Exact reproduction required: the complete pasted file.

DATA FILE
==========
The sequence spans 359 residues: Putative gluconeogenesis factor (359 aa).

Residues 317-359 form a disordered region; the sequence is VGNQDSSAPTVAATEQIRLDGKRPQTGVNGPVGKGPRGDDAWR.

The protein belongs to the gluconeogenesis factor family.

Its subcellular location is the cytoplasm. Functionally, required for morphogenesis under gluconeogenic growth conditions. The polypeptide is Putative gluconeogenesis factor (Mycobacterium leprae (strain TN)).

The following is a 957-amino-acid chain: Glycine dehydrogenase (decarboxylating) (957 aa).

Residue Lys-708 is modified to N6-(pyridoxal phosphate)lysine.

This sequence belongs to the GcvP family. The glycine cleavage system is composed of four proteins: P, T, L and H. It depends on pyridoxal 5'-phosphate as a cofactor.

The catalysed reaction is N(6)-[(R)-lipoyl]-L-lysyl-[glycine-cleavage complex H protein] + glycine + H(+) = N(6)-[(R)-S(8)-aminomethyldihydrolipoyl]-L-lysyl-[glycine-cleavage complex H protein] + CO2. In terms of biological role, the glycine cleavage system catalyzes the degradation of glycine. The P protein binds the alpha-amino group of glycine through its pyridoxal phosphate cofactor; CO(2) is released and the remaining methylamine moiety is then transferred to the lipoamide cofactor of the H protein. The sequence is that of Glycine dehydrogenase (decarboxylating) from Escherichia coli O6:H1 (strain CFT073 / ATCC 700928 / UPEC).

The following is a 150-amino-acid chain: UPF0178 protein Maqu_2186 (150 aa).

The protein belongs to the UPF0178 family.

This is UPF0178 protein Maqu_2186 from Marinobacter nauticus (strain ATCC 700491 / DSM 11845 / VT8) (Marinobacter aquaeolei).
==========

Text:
The sequence spans 359 residues: Putative gluconeogenesis factor (359 aa).

Residues 317-359 form a disordered region; the sequence is VGNQDSSAPTVAATEQIRLDGKRPQTGVNGPVGKGPRGDDAWR.

The protein belongs to the gluconeogenesis factor family.

Its subcellular location is the cytoplasm. Functionally, required for morphogenesis under gluconeogenic growth conditions. The polypeptide is Putative gluconeogenesis factor (Mycobacterium leprae (strain TN)).

The following is a 957-amino-acid chain: Glycine dehydrogenase (decarboxylating) (957 aa).

Residue Lys-708 is modified to N6-(pyridoxal phosphate)lysine.

This sequence belongs to the GcvP family. The glycine cleavage system is composed of four proteins: P, T, L and H. It depends on pyridoxal 5'-phosphate as a cofactor.

The catalysed reaction is N(6)-[(R)-lipoyl]-L-lysyl-[glycine-cleavage complex H protein] + glycine + H(+) = N(6)-[(R)-S(8)-aminomethyldihydrolipoyl]-L-lysyl-[glycine-cleavage complex H protein] + CO2. In terms of biological role, the glycine cleavage system catalyzes the degradation of glycine. The P protein binds the alpha-amino group of glycine through its pyridoxal phosphate cofactor; CO(2) is released and the remaining methylamine moiety is then transferred to the lipoamide cofactor of the H protein. The sequence is that of Glycine dehydrogenase (decarboxylating) from Escherichia coli O6:H1 (strain CFT073 / ATCC 700928 / UPEC).

The following is a 150-amino-acid chain: UPF0178 protein Maqu_2186 (150 aa).

The protein belongs to the UPF0178 family.

This is UPF0178 protein Maqu_2186 from Marinobacter nauticus (strain ATCC 700491 / DSM 11845 / VT8) (Marinobacter aquaeolei).